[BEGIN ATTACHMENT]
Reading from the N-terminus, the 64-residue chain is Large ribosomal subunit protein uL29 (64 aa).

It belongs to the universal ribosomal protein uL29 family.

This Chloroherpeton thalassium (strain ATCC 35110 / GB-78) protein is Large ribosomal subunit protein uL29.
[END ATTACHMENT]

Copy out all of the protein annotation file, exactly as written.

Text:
Reading from the N-terminus, the 64-residue chain is Large ribosomal subunit protein uL29 (64 aa).

It belongs to the universal ribosomal protein uL29 family.

This Chloroherpeton thalassium (strain ATCC 35110 / GB-78) protein is Large ribosomal subunit protein uL29.